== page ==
Surrey 363 for 7 (Roy 92, Foakes 86, Sangakkara 73) beat Worcestershire 210 (Whiteley 55, D’Oliveira 53, Batty 5-40) by 153 runs
Initially, there was a bit of head shaking from Jason Roy, the odd pout and a sense that he was not entirely satisfied with his game. Meanwhile, the ball kept whistling to the boundary. An unproductive IPL, sixty-eight runs in his last nine ODI innings, omission for the semi-final of the Champions Trophy and the dejection of an England exit was not designed to fill him with joy.
His internal struggle for perfection, however, could not disguise the fact that the form which has eluded him for months was seeping back: 92 from 81 balls by the time he fell lbw to the fiddly cutters of Daryl Mitchell. Surrey wallowed in it; Worcestershire melted before it.
“It showed it could have been a different story at Cardiff,” said Surrey’s captain Gareth Batty, with a loyal and pointed implication – so very Surrey – that England should have stuck with him. “He is a wonderful talent. We will have him back every day of the week.”
The upshot was a Surrey stroll in the semi-final of the Royal London Cup, Worcestershire dispensed with by 153 runs and a date with Nottinghamshire in the final at Lord’s on July 1 awaits. It will be their third successive Lord’s final, they have not done themselves justice in the last two, and they will need to be at their best to see off Notts. It is a mouthwatering prospect.
Surrey’s 363 for 7 felt like a winning score, but not by such an extraordinary margin. Batty will be most satisfied about that. Not for the first time, he got a bit of bird from Worcestershire’s supporters – he was roundly abused when he first returned to his former county back in 2010. Then, he took issue with a spectator. Seven years on, he just contented himself with taking 5 for 40, his best List A figures for Surrey, and didn’t even bother with his final over. Surely he is not mellowing?
Frankly, Batty’s spell could not have been more of a piece of cake had he delivered slices of Victoria Sponge served up by the happy band of volunteers in the Ladies Pavilion.
He was fortunate to win an lbw decision against Brett D’Oliveira on the slog-sweep when the ball pitched outside the line. Joe Clarke pushed gently outside off stump and was caught at the wicket, John Hastings perished in the deep, Ben Cox patted one to long off, Joe Leach muscled one to long on. The boos had largely subsided by then.
Worcestershire had never made such a total in List A cricket and it showed. D’Oliveira’s half-century represented their only organised resistance with the bat after they had lost three wickets in the first seven overs. Moeen Ali had made a mellifluous 36 from 23 balls before he drove an up-and-under, but “organised resistance” is not really the right phrase for it because he rarely gives the impression of much planning with the bat, merely an outpouring of natural talent until the tap turns off. Ross Whiteley also swung a lusty half-century at No. 8 to reduce the margin without really reducing the embarrassment.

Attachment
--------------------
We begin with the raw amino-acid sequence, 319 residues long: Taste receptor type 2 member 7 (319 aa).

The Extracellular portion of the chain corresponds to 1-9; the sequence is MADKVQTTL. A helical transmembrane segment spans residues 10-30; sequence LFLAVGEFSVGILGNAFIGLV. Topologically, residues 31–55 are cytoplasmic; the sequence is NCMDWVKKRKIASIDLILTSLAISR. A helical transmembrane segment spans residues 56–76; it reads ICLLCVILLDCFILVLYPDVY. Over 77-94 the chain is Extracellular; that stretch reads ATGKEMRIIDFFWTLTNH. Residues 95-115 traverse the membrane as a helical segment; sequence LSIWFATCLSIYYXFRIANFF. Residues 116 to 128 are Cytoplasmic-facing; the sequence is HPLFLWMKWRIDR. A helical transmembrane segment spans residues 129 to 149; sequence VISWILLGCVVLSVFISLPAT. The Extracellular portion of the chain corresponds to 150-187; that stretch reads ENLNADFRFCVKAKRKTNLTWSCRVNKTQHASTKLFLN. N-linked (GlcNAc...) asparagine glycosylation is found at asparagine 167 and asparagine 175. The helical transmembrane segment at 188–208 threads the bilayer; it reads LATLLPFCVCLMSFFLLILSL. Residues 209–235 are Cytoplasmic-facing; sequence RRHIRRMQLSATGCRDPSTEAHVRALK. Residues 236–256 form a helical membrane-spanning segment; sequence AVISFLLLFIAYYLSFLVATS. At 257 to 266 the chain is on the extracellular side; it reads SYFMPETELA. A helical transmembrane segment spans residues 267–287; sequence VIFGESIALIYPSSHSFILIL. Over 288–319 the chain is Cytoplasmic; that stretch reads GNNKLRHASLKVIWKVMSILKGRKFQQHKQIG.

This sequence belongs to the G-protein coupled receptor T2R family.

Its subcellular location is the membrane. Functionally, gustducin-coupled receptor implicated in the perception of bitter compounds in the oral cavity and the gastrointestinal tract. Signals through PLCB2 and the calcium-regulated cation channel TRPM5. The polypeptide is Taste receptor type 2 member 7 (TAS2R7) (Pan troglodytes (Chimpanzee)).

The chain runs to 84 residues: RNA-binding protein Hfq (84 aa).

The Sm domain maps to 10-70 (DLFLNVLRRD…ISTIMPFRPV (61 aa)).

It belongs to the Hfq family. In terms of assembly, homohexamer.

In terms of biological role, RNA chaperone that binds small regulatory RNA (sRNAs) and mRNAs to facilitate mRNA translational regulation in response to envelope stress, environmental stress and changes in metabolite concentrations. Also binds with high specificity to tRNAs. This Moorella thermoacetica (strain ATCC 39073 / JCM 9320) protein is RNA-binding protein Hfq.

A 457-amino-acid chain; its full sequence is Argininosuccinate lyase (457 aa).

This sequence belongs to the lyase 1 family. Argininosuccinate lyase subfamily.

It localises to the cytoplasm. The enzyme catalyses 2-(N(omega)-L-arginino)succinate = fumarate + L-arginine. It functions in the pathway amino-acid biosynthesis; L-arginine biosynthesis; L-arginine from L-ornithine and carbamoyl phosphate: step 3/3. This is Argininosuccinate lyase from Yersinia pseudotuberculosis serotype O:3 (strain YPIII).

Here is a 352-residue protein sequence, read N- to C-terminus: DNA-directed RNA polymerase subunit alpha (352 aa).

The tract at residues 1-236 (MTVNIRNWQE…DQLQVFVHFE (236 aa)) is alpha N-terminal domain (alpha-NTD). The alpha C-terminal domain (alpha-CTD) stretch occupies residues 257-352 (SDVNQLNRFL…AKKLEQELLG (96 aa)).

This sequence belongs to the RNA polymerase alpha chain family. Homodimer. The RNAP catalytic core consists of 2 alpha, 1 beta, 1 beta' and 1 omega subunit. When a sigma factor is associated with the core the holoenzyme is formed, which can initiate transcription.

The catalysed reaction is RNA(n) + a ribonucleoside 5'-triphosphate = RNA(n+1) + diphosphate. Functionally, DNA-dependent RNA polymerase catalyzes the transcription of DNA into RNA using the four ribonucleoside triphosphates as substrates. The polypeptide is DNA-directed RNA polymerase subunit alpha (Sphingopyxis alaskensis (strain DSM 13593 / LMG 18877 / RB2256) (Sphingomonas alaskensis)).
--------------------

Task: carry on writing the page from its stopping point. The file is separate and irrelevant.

Contentiously, Worcestershire were without the batting talents of Tom Kohler-Cadmore, whose admission that he was discussing an end-of-season deal with Yorkshire brought an immediate release from his contract. If that was a gamble to imbue Worcestershire with a matchwinning team spirit, it failed dismally.
With nine down, Roy, trying to save a boundary, nearly dived headlong into the covers, but escaped harm by inches. Another signal perhaps that his luck was changing.
He hoisted Hastings over square leg for a heartening six but a gentle straight drive against Leach was perhaps the first shot that convinced him his touch was back. His half-century was raised within 37 balls as Surrey, 90 in the book within 10 overs, logged the highest Powerplay of the summer.
The pitch was benign, the sun shone upon him, and shone upon some perspiring bowlers, too, none suffering more than Hastings, the burly Australian, who recorded Worcestershire’s most expensive analysis in List A cricket – 1 for 97 – and who did well to escape a hundred. Ed Barnard might also have been under pressure, had he bowled more than a single over that went for 17.
Roy was an addition to this Surrey batting line-up – Scott Borthwick’s twisted ankle in the warm-up conveniently opened up a place – but otherwise there was familiarity in Surrey’s progress.
Their defeat of Yorkshire in the playoffs at Headingley on Tuesday when they made 313 had been formulated around big innings from Kumar Sangakkara and Ben Foakes. The same pair prospered once more, Sangakkara looking set for another century until he gloved Hastings down the leg side on 73 and Foakes gathering 86 – a neat batsman whose range is gradually expanding – until he was run out in the final over.